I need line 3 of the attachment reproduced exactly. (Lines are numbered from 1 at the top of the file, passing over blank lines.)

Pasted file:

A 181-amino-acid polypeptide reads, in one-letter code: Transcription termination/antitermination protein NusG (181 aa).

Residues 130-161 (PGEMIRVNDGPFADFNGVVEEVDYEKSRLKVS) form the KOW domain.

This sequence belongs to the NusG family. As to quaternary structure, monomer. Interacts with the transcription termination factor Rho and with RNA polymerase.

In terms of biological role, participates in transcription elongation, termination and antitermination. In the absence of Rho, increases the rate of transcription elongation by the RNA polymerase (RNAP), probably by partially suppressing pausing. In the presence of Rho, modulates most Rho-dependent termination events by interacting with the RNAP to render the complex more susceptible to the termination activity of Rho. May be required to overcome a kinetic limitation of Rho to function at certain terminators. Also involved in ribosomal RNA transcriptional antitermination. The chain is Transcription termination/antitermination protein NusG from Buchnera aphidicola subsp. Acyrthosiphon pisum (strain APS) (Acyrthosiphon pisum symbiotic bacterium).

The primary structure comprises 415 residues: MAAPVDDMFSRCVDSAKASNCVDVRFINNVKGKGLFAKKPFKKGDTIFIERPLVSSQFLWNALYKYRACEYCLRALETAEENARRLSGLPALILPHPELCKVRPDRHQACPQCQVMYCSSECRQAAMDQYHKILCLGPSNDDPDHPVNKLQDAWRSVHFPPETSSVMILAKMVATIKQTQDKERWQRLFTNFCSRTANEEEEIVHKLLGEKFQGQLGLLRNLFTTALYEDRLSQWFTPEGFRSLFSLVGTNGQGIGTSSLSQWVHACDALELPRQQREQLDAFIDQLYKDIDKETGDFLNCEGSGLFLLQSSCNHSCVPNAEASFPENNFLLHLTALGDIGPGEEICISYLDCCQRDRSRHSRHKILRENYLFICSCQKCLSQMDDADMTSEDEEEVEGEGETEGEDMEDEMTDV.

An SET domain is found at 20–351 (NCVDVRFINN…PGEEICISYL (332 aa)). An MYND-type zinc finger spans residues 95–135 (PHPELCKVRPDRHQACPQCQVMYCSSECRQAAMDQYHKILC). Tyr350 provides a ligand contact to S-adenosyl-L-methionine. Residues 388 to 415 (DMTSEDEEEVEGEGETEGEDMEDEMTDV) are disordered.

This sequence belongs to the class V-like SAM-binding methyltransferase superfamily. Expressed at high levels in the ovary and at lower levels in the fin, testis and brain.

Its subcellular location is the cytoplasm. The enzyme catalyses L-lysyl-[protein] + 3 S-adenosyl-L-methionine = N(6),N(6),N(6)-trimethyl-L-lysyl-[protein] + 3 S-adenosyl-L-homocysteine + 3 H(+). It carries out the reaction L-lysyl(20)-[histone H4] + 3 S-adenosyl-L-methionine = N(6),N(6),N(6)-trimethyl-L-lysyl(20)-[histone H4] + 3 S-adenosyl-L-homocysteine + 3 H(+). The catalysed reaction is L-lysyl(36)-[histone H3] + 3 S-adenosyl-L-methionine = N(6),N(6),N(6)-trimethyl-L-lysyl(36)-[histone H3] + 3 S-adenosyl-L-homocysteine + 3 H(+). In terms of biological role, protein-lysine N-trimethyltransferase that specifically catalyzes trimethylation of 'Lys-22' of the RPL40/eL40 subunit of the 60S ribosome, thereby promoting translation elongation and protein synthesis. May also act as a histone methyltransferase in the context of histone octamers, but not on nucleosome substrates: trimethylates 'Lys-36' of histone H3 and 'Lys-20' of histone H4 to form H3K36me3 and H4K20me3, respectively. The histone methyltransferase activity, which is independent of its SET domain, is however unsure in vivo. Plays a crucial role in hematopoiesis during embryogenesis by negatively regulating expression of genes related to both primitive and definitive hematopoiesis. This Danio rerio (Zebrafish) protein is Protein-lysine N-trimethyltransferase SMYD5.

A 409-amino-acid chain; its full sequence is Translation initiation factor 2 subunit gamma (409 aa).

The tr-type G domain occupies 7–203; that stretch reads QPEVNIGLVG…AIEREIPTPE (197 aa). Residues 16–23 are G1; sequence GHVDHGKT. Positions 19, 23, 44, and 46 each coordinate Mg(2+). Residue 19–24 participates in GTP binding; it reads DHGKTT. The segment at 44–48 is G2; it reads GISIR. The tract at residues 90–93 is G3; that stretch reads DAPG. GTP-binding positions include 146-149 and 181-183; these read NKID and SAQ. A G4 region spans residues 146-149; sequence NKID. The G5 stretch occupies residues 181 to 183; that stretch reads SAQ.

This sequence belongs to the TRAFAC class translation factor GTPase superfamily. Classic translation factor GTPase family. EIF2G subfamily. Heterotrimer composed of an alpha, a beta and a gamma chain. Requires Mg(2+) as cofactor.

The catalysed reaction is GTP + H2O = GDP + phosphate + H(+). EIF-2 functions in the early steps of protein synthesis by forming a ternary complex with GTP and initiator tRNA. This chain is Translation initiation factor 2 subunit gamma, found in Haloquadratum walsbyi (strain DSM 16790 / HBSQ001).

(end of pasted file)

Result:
This sequence belongs to the NusG family. As to quaternary structure, monomer. Interacts with the transcription termination factor Rho and with RNA polymerase.